Venezuelan Defectors In Colombia 'Adrift' As Maduro Holds On More than 1,400 members of Venezuelan security forces crossed the border hoping to one day return. Some say they're losing steam as efforts to depose the administration have fizzled.
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Venezuelan Officers Who Fled To Colombia Are 'Adrift' As Maduro Holds Onto Power

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Venezuelan Officers Who Fled To Colombia Are 'Adrift' As Maduro Holds Onto Power

AUDIE CORNISH, HOST:

The Colombian border city of Cucuta has become a gathering point of defecting Venezuelan security forces. Many of these troops thought Venezuela's authoritarian president, Nicolas Maduro, was on his way out. But Maduro remains in power, so now these soldiers are in limbo. Reporter John Otis has more.

JOHN OTIS, BYLINE: Jesus Parra spent four years as a police officer in the Venezuelan capital of Caracas. Now he parks cars at a Cucuta funeral home for spare change.

JESUS PARRA: (Speaking Spanish).

OTIS: This is not what Parra had in mind when he deserted the police force and snuck across the Colombian border in March. He made his move after Venezuelan opposition leader Juan Guaido called for an uprising against Maduro.

PARRA: (Speaking Spanish).

OTIS: Parra says he thought the defectors would receive military training then return to Venezuela to oust Maduro and install Guaido as president.

PARRA: (Speaking Spanish).

OTIS: But that didn't happen. He says, "we were left adrift." When they arrived in Cucuta, Parra and about 1,000 other military defectors were initially greeted as heroes.

UNIDENTIFIED PERSON #1: (Speaking Spanish).

UNIDENTIFIED PERSON #2: (Speaking Spanish).

OTIS: They were given free room and board at hotels like this one in downtown Cucuta. Then they settled in to wait for instructions from Guaido, who's recognized by the U.S. and about 50 other countries as Venezuela's legitimate head of state. But the order to mobilize never came, and Guaido's drive for power stalled. In Venezuela, the bulk of the Armed Forces has remained loyal to Maduro. What's more, the Colombian government warns that Venezuelan soldiers who take up arms within its territory will be arrested. National Guard Sgt. Emanuel Nuñez defected in February with his wife and 18-month-old son.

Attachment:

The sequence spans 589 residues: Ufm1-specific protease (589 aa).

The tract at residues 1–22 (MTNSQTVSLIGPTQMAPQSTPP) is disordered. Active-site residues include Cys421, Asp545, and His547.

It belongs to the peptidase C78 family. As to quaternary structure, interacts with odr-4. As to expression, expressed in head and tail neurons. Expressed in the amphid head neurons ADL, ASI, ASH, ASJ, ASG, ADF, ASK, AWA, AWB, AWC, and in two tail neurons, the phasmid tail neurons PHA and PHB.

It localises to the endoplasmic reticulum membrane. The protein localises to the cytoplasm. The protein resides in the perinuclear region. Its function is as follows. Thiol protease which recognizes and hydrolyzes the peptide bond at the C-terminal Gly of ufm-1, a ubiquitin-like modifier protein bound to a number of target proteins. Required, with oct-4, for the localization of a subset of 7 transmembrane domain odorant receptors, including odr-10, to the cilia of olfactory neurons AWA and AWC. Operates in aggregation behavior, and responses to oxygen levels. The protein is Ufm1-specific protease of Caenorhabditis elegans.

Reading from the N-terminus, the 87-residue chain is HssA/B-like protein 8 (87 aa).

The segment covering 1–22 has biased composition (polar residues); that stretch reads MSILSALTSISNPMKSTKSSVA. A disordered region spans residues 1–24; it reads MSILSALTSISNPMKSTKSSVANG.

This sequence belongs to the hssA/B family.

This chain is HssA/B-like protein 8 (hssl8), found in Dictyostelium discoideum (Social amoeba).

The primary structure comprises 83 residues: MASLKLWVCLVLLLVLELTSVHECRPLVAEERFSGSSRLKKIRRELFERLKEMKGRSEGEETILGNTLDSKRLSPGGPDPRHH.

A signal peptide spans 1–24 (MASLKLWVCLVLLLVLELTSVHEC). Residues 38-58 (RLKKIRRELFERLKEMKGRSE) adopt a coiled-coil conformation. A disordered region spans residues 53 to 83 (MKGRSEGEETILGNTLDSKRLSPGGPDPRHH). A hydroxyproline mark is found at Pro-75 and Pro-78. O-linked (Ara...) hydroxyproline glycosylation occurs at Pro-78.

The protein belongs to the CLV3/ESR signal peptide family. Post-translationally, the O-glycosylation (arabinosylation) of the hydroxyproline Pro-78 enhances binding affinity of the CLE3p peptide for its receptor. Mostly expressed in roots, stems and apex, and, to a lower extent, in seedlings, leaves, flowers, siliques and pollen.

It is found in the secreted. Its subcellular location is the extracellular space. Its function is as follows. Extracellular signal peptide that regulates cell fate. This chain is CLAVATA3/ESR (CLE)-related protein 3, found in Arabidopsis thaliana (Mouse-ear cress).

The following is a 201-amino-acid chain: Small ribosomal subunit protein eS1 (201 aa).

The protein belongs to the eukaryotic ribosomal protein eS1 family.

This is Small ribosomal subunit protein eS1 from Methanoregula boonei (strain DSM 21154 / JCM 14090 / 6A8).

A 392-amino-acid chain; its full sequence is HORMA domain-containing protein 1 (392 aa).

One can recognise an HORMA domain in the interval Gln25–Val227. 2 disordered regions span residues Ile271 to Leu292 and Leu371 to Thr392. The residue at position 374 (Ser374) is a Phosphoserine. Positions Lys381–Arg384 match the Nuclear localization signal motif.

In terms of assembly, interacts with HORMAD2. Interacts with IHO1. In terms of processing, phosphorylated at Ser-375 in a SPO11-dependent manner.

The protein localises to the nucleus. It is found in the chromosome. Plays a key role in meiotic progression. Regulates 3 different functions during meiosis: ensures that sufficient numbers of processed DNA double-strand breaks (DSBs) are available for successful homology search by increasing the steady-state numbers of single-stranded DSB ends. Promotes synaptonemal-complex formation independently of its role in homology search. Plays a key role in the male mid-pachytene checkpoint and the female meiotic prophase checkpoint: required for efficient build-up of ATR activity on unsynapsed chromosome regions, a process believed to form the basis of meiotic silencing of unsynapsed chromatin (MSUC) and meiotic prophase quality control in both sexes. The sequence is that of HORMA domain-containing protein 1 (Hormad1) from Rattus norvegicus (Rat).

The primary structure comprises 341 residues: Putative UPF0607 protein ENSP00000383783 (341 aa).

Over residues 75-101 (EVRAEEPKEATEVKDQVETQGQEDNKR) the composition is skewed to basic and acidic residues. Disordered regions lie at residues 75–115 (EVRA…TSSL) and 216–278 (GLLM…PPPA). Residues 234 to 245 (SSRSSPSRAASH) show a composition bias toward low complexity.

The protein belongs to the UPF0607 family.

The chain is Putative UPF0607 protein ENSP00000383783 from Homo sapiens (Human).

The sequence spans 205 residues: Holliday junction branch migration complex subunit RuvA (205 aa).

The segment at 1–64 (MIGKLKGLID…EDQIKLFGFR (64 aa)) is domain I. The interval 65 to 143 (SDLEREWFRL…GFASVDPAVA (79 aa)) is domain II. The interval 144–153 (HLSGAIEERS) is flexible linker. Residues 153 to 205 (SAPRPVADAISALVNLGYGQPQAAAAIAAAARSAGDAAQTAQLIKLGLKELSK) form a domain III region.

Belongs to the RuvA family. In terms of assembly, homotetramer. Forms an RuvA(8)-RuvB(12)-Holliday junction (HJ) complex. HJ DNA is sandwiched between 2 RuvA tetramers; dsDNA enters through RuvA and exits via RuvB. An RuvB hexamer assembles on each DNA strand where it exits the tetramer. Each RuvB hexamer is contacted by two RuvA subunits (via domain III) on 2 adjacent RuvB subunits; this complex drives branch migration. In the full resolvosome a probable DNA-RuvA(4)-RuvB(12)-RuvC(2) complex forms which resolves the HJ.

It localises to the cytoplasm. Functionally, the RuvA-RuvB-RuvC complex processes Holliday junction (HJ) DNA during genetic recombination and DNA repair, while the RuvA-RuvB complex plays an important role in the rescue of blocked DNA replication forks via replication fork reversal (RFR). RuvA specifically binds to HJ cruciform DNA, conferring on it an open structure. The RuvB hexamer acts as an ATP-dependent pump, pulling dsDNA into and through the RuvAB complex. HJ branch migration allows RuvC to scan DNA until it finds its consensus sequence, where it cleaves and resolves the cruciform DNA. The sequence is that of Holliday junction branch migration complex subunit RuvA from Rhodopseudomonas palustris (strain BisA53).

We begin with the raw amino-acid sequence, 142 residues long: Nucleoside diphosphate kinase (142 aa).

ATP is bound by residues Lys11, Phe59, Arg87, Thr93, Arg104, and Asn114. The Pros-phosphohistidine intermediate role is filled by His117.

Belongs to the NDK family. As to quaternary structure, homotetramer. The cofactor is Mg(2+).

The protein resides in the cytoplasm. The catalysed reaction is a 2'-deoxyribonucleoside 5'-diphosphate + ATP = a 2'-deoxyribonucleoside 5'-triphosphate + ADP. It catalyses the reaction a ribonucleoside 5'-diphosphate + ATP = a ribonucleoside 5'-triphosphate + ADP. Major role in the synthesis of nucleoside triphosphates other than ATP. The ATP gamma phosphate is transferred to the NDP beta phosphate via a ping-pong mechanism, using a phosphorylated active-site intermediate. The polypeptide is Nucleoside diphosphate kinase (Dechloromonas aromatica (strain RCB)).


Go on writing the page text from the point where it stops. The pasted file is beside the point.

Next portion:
(SOUNDBITE OF BABY BABBLING)

EMANUEL NUÑEZ: (Speaking Spanish).

OTIS: He had high hopes for Guaido but now says he was misled.

NUÑEZ: (Speaking Spanish).

OTIS: "I'm very disappointed," he says. "I thought Guaido had everything planned, but it's all been improvised." That's left the defectors in a bind. Many have family back in Venezuela but would be arrested if they tried to go home.

(SOUNDBITE OF CAR ENGINE REVVING)

OTIS: Yet surviving in Cucuta is also tough. The city has been overwhelmed with job-seeking migrants fleeing Venezuela's worst economic crisis in history. Some of the troops sell candy and gum on the streets.

UNIDENTIFIED PERSON #3: (Speaking Spanish).

OTIS: This Venezuelan army colonel used to be in charge of thousands of troops. He now works 12-hour shifts as a security guard at a casino.

UNIDENTIFIED PERSON #3: (Speaking Spanish).

OTIS: "We are trying to make an honorable living to be peaceful and hard-working, but it's been really difficult," he says. The colonel asked that he not be identified by name out of fear of retaliation against his family in Venezuela. Such hardships have been widely publicized by the pro-Maduro media in Venezuela.

JESUS RAMIREZ: (Speaking Spanish).

OTIS: As a result, many troops in Venezuela are convinced that defecting would be a mistake, says Jesus Ramirez, a National Guard sergeant who fled to Cucuta in February.

RAMIREZ: (Speaking Spanish).

OTIS: Yet many of the soldiers in Cucuta claim to be at peace with their decision to come here. Among them is army lieutenant Henry Zambrano, who works at a store that sells plastic supplies. He's convinced Maduro's days are numbered and that soon, he'll be back in Venezuela.

HENRY ZAMBRANO: (Speaking Spanish).

OTIS: Zambrano says, "I haven't lost faith that we are going to take back our country."

For NPR News, I'm John Otis in Cucuta, Colombia.

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